Thank you Mr Speaker

Recap of the cyber-attack, convening and proceedings of the COI

1. On 6 August 2018, I informed this House that I had convened a Committee of Inquiry (COI) into the cyber-attack on SingHealth’s database system.

2. The scale of this cyber-attack was unprecedented; the personal particulars of about 1.5 million patients were illegally accessed and copied.  It was malicious; Prime Minister Lee Hsien Loong’s records were specifically and repeatedly targeted.  And, there were serious implications for public health and safety, as SingHealth’s database system is part of our Critical Information Infrastructure (CII).    

3. Therefore, I convened this Committee of Inquiry - because the Government wanted a robust and transparent inquiry that would get to the bottom of this cyber-attack.  In particular, the COI was asked to: 

  • Firstly, establish the events and contributing factors, and evaluate the incident response by IHiS (Integrated Health Information Systems Pte Ltd) and SingHealth; and

  • Secondly, to recommend measures to safeguard public sector IT systems that contain large databases of personal data against similar cyber-attacks.

4. The Committee conducted a rigorous and comprehensive inquiry over 5 months.  They included testimonies from 37 witnesses, including local and foreign experts, as well as 26 written representations from members of the public, professional associations, organisations and companies.  The COI conducted 22 days of hearings, which were open to the public, except when there were implications for national security or patient confidentiality.

5. The COI submitted its classified report to me on 31 December 2018.  The COI also released a public version of the report on 10 January 2019, which my Ministry distributed to Members of this House.  The public report contains all recommendations and material findings from the full COI report; it only excludes highly sensitive information heard by the COI in closed-door sessions. 

6. Mr Speaker, with your permission, may I ask the Clerk to distribute a note on the COI’s findings and recommendations?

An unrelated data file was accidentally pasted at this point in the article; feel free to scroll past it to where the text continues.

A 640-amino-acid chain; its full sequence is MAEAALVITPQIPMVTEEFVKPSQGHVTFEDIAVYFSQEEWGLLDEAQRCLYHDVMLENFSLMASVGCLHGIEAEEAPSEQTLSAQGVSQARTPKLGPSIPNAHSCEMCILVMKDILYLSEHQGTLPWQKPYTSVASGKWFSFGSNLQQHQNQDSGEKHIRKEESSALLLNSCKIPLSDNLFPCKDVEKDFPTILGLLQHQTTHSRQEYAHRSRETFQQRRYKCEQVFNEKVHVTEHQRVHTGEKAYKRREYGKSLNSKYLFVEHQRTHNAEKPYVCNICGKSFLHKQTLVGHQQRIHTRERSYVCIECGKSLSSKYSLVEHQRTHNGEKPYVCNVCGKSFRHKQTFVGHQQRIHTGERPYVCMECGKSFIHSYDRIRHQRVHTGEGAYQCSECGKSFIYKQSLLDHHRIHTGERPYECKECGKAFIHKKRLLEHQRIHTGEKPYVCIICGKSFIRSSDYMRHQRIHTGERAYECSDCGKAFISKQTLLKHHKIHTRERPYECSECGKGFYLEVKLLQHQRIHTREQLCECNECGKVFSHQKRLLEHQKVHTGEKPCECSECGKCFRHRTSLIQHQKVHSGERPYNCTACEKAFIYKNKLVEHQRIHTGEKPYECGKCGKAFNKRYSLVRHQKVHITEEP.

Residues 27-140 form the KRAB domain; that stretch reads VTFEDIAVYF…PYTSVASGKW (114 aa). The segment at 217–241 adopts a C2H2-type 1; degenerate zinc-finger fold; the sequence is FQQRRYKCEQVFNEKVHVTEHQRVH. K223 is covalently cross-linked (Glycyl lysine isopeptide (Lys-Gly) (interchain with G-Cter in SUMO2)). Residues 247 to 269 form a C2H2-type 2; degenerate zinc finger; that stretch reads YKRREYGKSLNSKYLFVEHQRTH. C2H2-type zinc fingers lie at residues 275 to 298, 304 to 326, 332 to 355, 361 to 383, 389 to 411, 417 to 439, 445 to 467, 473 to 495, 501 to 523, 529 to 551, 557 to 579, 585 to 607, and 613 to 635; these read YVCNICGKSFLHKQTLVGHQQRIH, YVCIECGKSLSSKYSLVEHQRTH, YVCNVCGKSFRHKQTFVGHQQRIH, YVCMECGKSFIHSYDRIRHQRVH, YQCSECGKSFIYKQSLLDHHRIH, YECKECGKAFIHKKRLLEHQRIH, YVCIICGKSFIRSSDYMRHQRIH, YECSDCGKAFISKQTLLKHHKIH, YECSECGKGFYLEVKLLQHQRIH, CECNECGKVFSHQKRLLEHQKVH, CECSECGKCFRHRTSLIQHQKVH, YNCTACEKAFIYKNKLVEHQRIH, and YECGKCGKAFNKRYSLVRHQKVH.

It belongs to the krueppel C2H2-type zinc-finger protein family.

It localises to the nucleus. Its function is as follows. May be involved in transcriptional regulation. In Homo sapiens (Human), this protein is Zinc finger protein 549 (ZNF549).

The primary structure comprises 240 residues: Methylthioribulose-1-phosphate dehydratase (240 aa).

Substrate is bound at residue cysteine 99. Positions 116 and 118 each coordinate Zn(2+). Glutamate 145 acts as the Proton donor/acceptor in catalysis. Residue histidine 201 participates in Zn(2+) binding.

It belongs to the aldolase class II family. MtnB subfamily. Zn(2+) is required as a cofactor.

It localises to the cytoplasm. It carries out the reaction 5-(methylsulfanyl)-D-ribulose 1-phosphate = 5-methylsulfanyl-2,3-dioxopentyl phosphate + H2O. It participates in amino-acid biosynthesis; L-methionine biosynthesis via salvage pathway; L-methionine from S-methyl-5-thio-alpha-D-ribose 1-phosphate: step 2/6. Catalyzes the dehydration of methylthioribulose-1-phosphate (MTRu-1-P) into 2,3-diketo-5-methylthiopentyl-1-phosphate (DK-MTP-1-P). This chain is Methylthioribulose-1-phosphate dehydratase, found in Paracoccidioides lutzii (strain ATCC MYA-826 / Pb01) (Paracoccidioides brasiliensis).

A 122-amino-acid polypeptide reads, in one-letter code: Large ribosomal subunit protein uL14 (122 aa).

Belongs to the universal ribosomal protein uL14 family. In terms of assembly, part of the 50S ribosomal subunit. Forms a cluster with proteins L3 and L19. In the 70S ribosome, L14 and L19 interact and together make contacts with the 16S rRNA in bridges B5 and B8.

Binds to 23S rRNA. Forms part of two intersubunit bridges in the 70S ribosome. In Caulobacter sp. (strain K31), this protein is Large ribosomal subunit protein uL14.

Thank the COI and supporting team 

7. At this juncture, on behalf of the Government, I would like to place on record our deep gratitude to the Committee for its hard work in undertaking a robust and transparent Inquiry.  I would also like to thank the Attorney-General’s Chambers, investigators from CSA and CID, and MCI officers who supported the COI; witnesses who gave evidence; as well as organisations, professionals and members of the public who contributed their views and suggestions in the course of the Inquiry.  

COI’s main findings

8. Let me now highlight the main findings of the COI.    

9. The COI has been candid in its report, which establishes the sophisticated nature of the attacker; but also gives a detailed and stark account of shortcomings at the staff and system level that contributed to the failure to prevent the attack or limit its impact.

10. Specifically, the COI found that while SingHealth fell victim to an Advanced Persistent Threat (APT) group, the success of the attacker in obtaining and exfiltrating the data was not inevitable.  IHiS and SingHealth should have been better prepared and more robust in their actions.  If they had done so, the cyber-attack could have been limited or even stopped.  I will now go into the findings. 

11. First, the COI found significant shortcomings at the staff level.  IHiS staff did not have adequate cybersecurity awareness, training, and resources, to appreciate the security implications of their observations, and to respond effectively to the attack.

12. Also, certain IHiS staff holding key roles in IT security incident response and reporting failed to take appropriate or timely action, even when there were clear signs of an ongoing attack.